CESA handbook on Project EGG

by snout on 15-09-2005, 16:13
Topic: MSX Revival

The CESA (Computer Entertainment Software Association), publisher of the annual Games White Paper has released a free PDF in which MSX and Project EGG get quite some attention.

Roughly summarized, the article on Project EGG describes the history of this retro gaming webshop ever since it was launched as part of Bothtec's Soft City in November 2001. It explained that Project EGG was launched in order to preserve the many games that were created in the pre-Windows '95 era, as the people behind Project EGG consider these games to be cultural heritage. As these games were often no longer commercially available, and as the platforms on which the games the games were released most often were no longer available either, the idea arose to release games bundled with emulators with a 'click and go' feel. Without a need for changing many systems, the games had to work instantly after downloading. But before the first titles could be released, a new security system had to be designed to fit the needs of the modern era.

Although there was a lot of scepticism towards the launch of Project EGG, assuming people would not be willing to pay for software they could obtain freely (albeit via illegal means) as well, the project managed to attract more than 10,000 members within a very short timespan and grew futher ever since. Interestingly, most members decided to support the legal preservation of games by not discontinuing their membership after they had bought the games they wanted to obtain.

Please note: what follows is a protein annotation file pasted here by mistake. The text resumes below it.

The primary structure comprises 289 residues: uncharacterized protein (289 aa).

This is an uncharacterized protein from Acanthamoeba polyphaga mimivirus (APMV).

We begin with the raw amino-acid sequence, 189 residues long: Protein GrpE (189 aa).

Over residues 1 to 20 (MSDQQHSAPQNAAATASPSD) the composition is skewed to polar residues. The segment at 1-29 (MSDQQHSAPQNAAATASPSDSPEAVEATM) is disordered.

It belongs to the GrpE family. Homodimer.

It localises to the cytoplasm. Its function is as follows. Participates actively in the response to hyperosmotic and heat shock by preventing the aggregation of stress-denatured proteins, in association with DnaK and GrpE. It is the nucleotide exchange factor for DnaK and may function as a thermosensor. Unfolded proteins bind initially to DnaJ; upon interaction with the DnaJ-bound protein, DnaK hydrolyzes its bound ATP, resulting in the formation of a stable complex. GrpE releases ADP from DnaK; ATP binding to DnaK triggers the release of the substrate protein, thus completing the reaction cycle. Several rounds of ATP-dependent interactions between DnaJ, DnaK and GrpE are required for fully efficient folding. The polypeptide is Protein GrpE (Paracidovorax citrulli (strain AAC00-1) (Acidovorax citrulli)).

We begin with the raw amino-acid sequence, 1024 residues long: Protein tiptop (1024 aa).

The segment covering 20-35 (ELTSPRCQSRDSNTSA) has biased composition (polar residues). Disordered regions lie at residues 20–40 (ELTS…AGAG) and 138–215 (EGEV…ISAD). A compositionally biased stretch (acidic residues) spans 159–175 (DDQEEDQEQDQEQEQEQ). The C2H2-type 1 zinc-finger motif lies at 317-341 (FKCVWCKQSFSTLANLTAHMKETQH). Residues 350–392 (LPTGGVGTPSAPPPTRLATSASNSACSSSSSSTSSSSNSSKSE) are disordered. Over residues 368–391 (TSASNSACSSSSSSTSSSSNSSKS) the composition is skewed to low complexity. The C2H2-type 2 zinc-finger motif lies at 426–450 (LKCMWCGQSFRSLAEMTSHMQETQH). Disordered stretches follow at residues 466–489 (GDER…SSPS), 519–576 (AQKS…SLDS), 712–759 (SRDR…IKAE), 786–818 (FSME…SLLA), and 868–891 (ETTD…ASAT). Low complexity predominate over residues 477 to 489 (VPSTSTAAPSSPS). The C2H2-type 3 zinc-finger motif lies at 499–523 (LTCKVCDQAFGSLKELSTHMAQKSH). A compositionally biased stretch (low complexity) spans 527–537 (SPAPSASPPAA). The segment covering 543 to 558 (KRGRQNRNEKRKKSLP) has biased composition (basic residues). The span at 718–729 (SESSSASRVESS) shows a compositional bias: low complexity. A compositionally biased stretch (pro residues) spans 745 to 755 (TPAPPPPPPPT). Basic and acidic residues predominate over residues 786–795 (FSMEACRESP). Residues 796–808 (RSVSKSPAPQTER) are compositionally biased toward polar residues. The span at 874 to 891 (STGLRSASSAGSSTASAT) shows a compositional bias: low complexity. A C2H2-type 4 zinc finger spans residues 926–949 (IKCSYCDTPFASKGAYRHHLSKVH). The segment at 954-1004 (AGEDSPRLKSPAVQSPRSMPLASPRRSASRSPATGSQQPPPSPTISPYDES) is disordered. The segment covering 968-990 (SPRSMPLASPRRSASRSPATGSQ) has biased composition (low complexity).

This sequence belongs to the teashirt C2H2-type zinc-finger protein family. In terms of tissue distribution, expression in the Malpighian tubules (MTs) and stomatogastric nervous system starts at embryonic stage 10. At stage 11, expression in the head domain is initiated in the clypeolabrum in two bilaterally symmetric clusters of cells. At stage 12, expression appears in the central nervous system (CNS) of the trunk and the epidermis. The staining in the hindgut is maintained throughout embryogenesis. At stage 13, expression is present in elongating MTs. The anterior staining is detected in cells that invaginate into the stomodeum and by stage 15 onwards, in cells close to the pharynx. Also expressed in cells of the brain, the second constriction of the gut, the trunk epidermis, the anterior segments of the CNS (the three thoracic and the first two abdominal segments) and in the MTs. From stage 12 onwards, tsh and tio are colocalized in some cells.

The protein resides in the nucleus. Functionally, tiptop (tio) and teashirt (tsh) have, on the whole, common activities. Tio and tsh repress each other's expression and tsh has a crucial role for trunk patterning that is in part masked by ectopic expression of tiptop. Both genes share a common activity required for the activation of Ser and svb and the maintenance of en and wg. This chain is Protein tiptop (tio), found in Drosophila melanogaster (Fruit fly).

The article also deals with the difficulties of Project EGG caused by the decay of media on which the software was originally released (specifically cassette tapes and floppy disks), the availability of manuals and source code and often unclear legal status due to changes, bankrupcies, merges and other changes the original publishers and authors of software at the time have undergone since. The people behind Project EGG, mostly volunteers, spend a lot of time at glueing the pieces together to find out the legal status of a game, obtaining a working master copy of the game and its documentation and often focus on titles that were requested by members of Project EGG.

All in all, the article gives a nice insight in how Project EGG started, what difficulties it faced (and still faces) and what progress was made since its launch.

Relevant link: CESA Handbook PDF website